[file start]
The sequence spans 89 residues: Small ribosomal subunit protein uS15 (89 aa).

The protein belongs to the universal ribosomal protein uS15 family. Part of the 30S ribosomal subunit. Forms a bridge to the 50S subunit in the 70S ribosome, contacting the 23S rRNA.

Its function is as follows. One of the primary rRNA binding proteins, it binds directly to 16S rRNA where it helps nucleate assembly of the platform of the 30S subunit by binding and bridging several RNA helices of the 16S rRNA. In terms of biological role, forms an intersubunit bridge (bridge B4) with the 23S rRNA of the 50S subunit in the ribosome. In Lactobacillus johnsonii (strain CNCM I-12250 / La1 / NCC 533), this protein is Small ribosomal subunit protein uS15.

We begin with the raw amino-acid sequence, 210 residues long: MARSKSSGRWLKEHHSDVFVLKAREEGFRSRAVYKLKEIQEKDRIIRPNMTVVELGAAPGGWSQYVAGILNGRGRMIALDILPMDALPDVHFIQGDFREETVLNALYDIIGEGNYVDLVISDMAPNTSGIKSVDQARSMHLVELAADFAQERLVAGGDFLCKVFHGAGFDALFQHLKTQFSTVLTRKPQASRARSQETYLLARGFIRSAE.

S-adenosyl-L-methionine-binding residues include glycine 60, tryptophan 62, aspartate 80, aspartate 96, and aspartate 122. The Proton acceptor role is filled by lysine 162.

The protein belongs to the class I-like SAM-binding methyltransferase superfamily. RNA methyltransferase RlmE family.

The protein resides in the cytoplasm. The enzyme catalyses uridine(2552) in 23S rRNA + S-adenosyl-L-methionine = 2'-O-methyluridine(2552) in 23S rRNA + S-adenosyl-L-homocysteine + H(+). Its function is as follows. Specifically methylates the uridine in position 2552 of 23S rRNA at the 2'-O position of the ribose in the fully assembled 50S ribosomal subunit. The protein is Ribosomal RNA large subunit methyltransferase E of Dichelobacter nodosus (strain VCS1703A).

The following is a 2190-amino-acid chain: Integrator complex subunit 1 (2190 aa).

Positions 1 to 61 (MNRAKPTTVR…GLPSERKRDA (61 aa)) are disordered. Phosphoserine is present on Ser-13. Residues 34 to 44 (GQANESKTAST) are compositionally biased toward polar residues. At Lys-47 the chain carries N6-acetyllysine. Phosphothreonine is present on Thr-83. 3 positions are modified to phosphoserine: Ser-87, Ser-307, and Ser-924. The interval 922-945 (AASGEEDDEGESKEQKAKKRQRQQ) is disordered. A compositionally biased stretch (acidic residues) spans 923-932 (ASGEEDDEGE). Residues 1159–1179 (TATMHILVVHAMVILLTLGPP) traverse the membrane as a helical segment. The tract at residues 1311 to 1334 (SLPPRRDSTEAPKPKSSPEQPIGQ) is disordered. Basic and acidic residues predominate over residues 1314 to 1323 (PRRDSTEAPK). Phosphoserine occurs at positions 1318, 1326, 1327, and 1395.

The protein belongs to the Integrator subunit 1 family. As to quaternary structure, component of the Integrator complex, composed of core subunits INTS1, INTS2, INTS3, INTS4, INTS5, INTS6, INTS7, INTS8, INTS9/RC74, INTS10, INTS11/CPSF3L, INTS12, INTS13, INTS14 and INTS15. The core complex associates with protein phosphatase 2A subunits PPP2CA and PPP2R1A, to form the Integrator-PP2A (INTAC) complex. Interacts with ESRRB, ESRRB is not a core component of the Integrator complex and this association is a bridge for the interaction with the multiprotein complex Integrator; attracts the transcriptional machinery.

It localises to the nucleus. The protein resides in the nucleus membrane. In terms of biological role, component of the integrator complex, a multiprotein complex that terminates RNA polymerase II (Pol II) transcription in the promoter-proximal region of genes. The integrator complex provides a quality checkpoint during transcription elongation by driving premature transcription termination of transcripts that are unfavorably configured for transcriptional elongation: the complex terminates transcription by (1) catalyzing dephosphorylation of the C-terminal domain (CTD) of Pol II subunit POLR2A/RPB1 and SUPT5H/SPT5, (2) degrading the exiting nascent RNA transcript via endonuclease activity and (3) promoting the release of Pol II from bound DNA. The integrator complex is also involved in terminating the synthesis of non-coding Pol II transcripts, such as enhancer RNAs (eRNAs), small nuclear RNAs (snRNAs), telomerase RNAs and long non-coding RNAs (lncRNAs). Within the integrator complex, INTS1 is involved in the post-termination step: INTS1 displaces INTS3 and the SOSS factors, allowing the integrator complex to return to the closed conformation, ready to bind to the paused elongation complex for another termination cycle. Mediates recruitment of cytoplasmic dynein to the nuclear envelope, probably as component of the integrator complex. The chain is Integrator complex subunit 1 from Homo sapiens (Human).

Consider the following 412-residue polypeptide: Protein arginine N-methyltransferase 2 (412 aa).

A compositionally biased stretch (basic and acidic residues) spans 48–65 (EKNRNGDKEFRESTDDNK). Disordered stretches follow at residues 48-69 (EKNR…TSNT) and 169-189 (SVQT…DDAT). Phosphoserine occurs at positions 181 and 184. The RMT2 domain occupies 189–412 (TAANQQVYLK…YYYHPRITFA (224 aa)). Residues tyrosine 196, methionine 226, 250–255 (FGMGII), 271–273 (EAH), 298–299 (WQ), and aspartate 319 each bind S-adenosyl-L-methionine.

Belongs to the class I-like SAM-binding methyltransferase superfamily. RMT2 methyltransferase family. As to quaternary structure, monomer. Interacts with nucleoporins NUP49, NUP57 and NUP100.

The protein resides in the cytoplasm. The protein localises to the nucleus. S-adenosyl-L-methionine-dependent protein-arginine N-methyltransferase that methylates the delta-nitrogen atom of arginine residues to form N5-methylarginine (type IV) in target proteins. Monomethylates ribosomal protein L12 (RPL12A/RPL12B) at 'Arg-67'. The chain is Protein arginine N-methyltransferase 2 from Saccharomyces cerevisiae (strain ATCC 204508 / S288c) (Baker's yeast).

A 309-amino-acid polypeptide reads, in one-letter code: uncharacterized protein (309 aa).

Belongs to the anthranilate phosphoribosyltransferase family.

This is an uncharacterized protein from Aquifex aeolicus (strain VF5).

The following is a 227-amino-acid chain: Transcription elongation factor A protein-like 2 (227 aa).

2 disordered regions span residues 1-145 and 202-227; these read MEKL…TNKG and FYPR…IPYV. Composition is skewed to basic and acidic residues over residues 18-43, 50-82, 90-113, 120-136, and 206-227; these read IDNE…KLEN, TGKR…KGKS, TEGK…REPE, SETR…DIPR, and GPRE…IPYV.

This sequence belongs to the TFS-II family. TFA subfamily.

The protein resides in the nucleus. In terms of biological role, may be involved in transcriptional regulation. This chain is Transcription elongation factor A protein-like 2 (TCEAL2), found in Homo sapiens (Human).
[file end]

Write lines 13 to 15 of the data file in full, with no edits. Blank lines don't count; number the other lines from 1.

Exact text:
A compositionally biased stretch (basic and acidic residues) spans 48–65 (EKNRNGDKEFRESTDDNK). Disordered stretches follow at residues 48-69 (EKNR…TSNT) and 169-189 (SVQT…DDAT). Phosphoserine occurs at positions 181 and 184. The RMT2 domain occupies 189–412 (TAANQQVYLK…YYYHPRITFA (224 aa)). Residues tyrosine 196, methionine 226, 250–255 (FGMGII), 271–273 (EAH), 298–299 (WQ), and aspartate 319 each bind S-adenosyl-L-methionine.

Belongs to the class I-like SAM-binding methyltransferase superfamily. RMT2 methyltransferase family. As to quaternary structure, monomer. Interacts with nucleoporins NUP49, NUP57 and NUP100.

The protein resides in the cytoplasm. The protein localises to the nucleus. S-adenosyl-L-methionine-dependent protein-arginine N-methyltransferase that methylates the delta-nitrogen atom of arginine residues to form N5-methylarginine (type IV) in target proteins. Monomethylates ribosomal protein L12 (RPL12A/RPL12B) at 'Arg-67'. The chain is Protein arginine N-methyltransferase 2 from Saccharomyces cerevisiae (strain ATCC 204508 / S288c) (Baker's yeast).